bureaucracybusters

FROM YOUR FRIENDS ON THE RIGHT: PART ONE (OF FOUR)

In Bureaucracy, History, Law, Law Enforcement, Politics, Social commentary on October 26, 2020 at 12:12 am

Donald Trump rode a wave of pure hatred into the White House. 

Trump had three major goals when he sought the Presidency:

  1. Obtain nearly absolute power;
  2. Obtain constant publicity; and
  3. Enrich himself even further. 

And he knew what his future constituents craved.

An August 30, 2017, article in Salon examined the base that Trump had appealed to—and captured. And it examined why that base supported him so fanatically: “Most Americans Strongly Dislike Trump, But the Angry Minority That Adores Him Controls Our Politics.”

Related image

Donald Trump

It described these voters as representing about one-third of the Republican party:

“These are older and more conservative white people, for the most part, who believe he should not listen to other Republicans and should follow his own instincts….

“They like Trump’s coarse personality, and approve of the fact that he treats women like his personal playthings. They enjoy it when he expresses sympathy for neo-Nazis and neo-Confederate white supremacists.

“They cheer when he declares his love for torture, tells the police to rough up suspects and vows to mandate the death penalty for certain crimes. (Which of course the president cannot do.)

“…This cohort of the Republican party didn’t vote for Trump because of his supposed policies on trade or his threat to withdraw from NATO. They voted for him because he said out loud what they were thinking. A petty, sophomoric, crude bully is apparently what they want as a leader.”

Image result for Images of people giving the "Sieg heil" salute to Trump

Supporters giving the Nazi “Sieg Heil” salute to Trump

“President Trump and his supporters find community by rejoicing in the suffering of those they hate and fear,” read the theme of an October 3, 2018 story in The Atlantic: “The Cruelty Is the Point.”  

“The cruelty of the Trump administration’s policies, and the ritual rhetorical flaying of his targets before his supporters, are intimately connected,” wrote Adam Serwer. 

“We can hear the spectacle of cruel laughter throughout the Trump era. There were the border-patrol agents cracking up at the crying immigrant children separated from their families, and the Trump adviser who delighted white supremacists when he mocked a child with Down syndrome who was separated from her mother.

“There were the police who laughed uproariously when the president encouraged them to abuse suspects, and the Fox News hosts mocking a survivor of the Pulse Nightclub massacre (and in the process inundating him with threats), the survivors of sexual assault protesting to Senator Jeff Flake, the women who said the president had sexually assaulted them and the teen survivors of the Parkland school shooting.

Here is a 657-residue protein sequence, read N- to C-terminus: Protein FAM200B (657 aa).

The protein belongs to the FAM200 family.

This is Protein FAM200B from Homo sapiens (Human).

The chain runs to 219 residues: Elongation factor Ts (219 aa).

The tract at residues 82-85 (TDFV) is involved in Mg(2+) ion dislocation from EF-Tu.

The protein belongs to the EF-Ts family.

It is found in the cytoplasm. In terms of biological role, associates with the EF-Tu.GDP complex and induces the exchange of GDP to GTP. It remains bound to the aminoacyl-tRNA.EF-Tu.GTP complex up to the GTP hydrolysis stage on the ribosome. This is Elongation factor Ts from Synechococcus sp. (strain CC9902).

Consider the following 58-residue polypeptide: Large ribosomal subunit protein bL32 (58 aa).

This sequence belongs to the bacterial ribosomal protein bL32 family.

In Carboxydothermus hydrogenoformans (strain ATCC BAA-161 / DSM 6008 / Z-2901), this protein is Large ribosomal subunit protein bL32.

“There was the president mocking Puerto Rican accents shortly after thousands were killed and tens of thousands displaced by Hurricane Maria, the black athletes protesting unjustified killings by the police, the women of the #MeToo movement who have come forward with stories of sexual abuse, and the disabled reporter whose crime was reporting on Trump truthfully.

“It is not just that the perpetrators of this cruelty enjoy it; it is that they enjoy it with one another. Their shared laughter at the suffering of others is an adhesive that binds them to one another, and to Trump.”

So it was inevitable that, on October 8, 13 men were charged with plotting to kidnap Michigan Democratic Governor Gretchen Whitmer. 

Whitmer had become a major target of Trump in March, when she tried to obtain urgently-needed medical supplies for Michigan hospitals coping with a flood of Coronavirus cases.

On March 27, Whitmer told a Michigan radio station: “What I’ve gotten back is that vendors with whom we’ve procured contracts—they’re being told not to send stuff to Michigan. It’s really concerning. I reached out to the White House last night and asked for a phone call with the president, ironically at the time” Trump was attacking her on Fox News for being “ungrateful.”

Six of the would-be kidnappers were charged federally with conspiracy to kidnap. Seven others associated with the militia group “Wolverine Watchmen,” were charged by the state. 

The scheme included plans to overthrow several state governments that the suspects “believe are violating the US Constitution,” including the government of Michigan, according to a federal criminal complaint.

Their chief grievance: Whitmer’s stay-at-home order to control the fast-moving spread of Coronavirus throughout Michigan. By no small coincidence, that happened to be the theme of Trump’s attacks on her.

Gov. Gretchen Whitmer (cropped).jpg

Gretchen Whitmer

Julia Pickett / CC BY-SA (https://creativecommons.org/licenses/by-sa/4.0)

The six charged by the federal government are Michigan residents Adam Fox, 37, Ty Garbin, 24, Kaleb Franks, 26, Daniel Harris, 23, Brandon Caserta, 32, and Delaware resident Barry Croft, 44.

The seven men charged by the state are Paul Bellar, 21, Shawn Fix, 38, Eric Molitor, 36, Michael Null, 38, William Null, 38, Pete Musico, 42, Joseph Morrison, 42.

They face a variety of firearm and terror charges. 

The FBI learned of the plot in early 2020 through a social media group of individuals, according to the federal criminal complaint.

The FBI persuaded a confidential informant to travel to Dublin, Ohio, on June 6 for a meeting with Croft, Fox and about 13 others.

“They discussed different ways of achieving this goal from peaceful endeavors to violent actions….Several members talked about murdering ‘tyrants’ or ‘taking’ a sitting governor,” according to the complaint. 

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